Jan 15th 2011 at 5:21:10 AM •••

I cut a rather large part from the Western Animation section, because none of them really suited the trope description. See also my edit reason and the thread in TRS. However, because the examples still showed dumb behavior by the characters and are probably placed better on different trope pages, I repost them here.

While a lot of the Mayor actions fall under the trope, what has this to do with it?
  • Jimmy Neutron may be a genius, but it never seems to occur to him that inventing is a poor match for him, considering that many episodes consist of Jimmy making an invention that nearly kills everybody and makes a new one to fix it, which sometimes has problems of its own. And then acting like he's a big hero for fixing the problem, even though it's his fault for causing it.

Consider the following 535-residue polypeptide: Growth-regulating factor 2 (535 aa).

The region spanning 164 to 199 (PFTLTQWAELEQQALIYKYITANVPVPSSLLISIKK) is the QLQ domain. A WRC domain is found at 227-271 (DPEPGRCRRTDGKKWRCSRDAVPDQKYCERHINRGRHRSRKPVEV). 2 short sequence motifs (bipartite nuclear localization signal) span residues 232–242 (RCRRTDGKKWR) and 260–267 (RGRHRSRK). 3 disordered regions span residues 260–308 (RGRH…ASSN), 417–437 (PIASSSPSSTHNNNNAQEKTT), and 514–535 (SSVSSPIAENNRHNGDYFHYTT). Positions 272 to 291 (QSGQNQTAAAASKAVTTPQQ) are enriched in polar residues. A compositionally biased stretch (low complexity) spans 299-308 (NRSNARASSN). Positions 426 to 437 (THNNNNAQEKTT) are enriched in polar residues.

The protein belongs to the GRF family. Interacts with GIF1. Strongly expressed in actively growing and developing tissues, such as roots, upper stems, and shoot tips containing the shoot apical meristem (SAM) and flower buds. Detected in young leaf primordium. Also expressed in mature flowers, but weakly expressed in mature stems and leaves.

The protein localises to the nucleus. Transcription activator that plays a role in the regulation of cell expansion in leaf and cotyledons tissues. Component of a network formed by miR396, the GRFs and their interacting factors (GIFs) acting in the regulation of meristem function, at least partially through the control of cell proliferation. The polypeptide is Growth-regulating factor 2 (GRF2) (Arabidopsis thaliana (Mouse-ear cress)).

Jimmy might be a Jerkass, but the trope in qustion here is Insufferable Genius
  • Sentinel Prime of Transformers Animated. Constantly badmouthing his sort of kinda friend Optimus, even though he's much more competent and has saved his life several times in the past? Check. Hiring an Axe-Crazy Decepticon bounty hunter to capture fellow Decepticons so Sentinel can take take credit for them? Paying him with parts of his own ship (which he would need intact if he wanted to get back to Cybertron to get his rewards)? Interrogating Decepticons (who are much stronger than him) and not even bothering to put them back in their cells afterwards? The only reason Sentinel's gotten to his position (let alone survived) is because his only friend Optimus is too nice to make him pay for his mistakes. Or at least, not leave Sentinel's less dickish coworkers in the lurch.
Admittedly, this is a gray one, but I'd say he is more The Neidermeyer.